Ogden Avalanche Advisory

Forecaster: Brett Kobernik


A Special Avalanche Advisory remains in place through today. Strong winds and additional snowfall will create dangerous and widespread avalanche conditions. Human triggered avalanches are likely; natural avalanches possible. Backcountry travel requires cautious route-finding and conservative decision making.


Danger by aspect and elevation on slopes approaching 35° or steeper.
(click HERE for tomorrow's danger rating)

Danger Rose Tutorial

The avalanche danger is CONSIDERABLE on steep north through southeast facing slopes that have fresh wind drifted snow. Human triggered avalanches are probable and natural avalanches possible. The danger drops off dramatically out of wind effected terrain.


Continued moderate to strong winds and higher density snow headline the advisory today. We picked up another 1 to 2 inches of higher density snow overnight bringing 48hr settled snow totals to around 7 inches of over 10% density snow. The winds increased in speed overnight with moderate to strong gusts, switching back and forth between southwest and northwest. A rime event occurred on Tuesday with many areas receiving a zipper rime crust. The snow was starting to feel inverted on Tuesday. The snow was damp below around 8500 feet.


Snowbasin snow safety reported slab avalanches breaking into weak faceted snow with explosives on Tuesday. Sensitive soft slabs were reported by most people who were out yesterday, some releasing remotely. These were generally fairly shallow and pockety but a couple were large enough to take a person for a ride with fracture lines up to 18” deep. Natural activity from early yesterday morning was noted as well. All the activity was mainly on the leeward northeast through southeast aspects but some on north as well. The lower density snow from Sunday was acting as the weak layer. Photo: Dog Lake Chutes near Brighton - Kobernik


      Over the next 24 hours.

Fresh wind slabs will be the most active concern today. I suspect they won’t be as sensitive as on Tuesday but probably will be larger. Watch for cracking as you travel. This is an indicator you are in areas with a sensitive wind slab present. Northeast through southeast aspects are the most likely spots to find freshly drifted snow that could release under the weight of a person, especially along ridgelines.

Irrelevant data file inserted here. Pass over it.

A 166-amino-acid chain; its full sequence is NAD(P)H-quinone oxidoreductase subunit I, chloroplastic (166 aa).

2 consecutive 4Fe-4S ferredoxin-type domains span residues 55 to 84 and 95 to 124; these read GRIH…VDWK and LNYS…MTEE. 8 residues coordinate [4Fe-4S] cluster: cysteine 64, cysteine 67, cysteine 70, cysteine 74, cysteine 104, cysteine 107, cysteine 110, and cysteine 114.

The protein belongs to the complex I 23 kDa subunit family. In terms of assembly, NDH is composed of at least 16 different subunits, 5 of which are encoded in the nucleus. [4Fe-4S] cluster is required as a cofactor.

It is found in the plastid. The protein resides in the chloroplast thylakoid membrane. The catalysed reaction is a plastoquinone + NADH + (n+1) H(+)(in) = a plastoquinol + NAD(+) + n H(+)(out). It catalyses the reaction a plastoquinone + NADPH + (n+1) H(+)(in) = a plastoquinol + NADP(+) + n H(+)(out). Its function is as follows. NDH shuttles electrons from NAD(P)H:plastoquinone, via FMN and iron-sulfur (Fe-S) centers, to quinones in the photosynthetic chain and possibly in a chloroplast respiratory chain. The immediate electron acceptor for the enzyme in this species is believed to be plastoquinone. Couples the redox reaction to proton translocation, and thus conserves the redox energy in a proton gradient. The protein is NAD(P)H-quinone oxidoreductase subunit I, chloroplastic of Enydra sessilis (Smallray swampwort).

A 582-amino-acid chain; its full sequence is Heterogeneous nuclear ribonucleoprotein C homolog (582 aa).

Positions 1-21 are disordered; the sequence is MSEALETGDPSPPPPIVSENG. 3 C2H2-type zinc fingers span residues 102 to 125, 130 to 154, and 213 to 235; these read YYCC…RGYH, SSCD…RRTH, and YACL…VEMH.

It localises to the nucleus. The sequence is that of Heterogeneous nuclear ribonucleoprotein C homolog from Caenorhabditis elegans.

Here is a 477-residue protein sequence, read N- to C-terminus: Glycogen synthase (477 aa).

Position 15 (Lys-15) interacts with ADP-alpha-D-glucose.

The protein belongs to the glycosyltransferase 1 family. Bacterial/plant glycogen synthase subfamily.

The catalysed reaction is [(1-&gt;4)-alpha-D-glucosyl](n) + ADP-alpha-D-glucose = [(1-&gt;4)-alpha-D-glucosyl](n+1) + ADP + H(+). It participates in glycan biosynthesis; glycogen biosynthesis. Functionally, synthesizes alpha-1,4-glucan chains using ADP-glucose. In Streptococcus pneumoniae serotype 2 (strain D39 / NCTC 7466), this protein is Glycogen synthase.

Over the next 24 hours.

The next thing we need to think about is how the additional high density wind blown snow is effecting our buried persistent weak layers. Have we added enough weight to overload some of them? I can’t answer this for certain, therefore, I can’t justify getting onto steep slopes that have both 1) a buried persistent weak layer and 2) a fresh wind slab. Areas with a shallow overall snowpack such as slopes that have already avalanched this season or areas outside of the upper Cottonwoods where the pack is just generally thinner are the most suspect. I wouldn’t be surprised to hear about natural activity on a few of these


Scattered light snowfall is possible through this morning with continued strong northwesterly winds. Temperatures will remain very mild for most of today with the rain/snow line up around 7000 feet or a bit higher. Snow showers may pick up later this afternoon ahead of a cold front that moves through tonight which will produce a quick shot of snow with continued strong winds. We could pick up another 4 inches with a bit more in the upper Cottonwoods. Another storm is shaping up for the weekend.


If you trigger an avalanche in the backcountry - especially if you are adjacent to a ski area – please call the following teams to alert them to the slide and whether anyone is missing or not. Rescue teams can be exposed to significant hazard when responding to avalanches, and do not want to do so when unneeded. Thanks.

Salt Lake – Alta Central (801-742-2033)

Ogden – Snowbasin Patrol Dispatch (801-620-1017)

Provo – Sundance Patrol Dispatch (801-223-4150)

Dawn Patrol Forecast Hotline, updated by 05:30: 888-999-4019 option 8.

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Daily observations are frequently posted by 10 pm each evening.

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We will update this forecast tomorrow morning. Thanks for calling.

This information does not apply to developed ski areas or highways where avalanche control is normally done.  This advisory is from the U.S.D.A. Forest Service, which is solely responsible for its content. This advisory describes general avalanche conditions and local variations always occur.

This advisory provided by the USDA Forest Service, in partnership with:

The Friends of the Utah Avalanche Center, Utah Division of State Parks and Recreation, Utah Division of Emergency Management, Salt Lake County, Salt Lake Unified Fire Authority and the friends of the La Sal Avalanche Center. See our Sponsors Page for a complete list.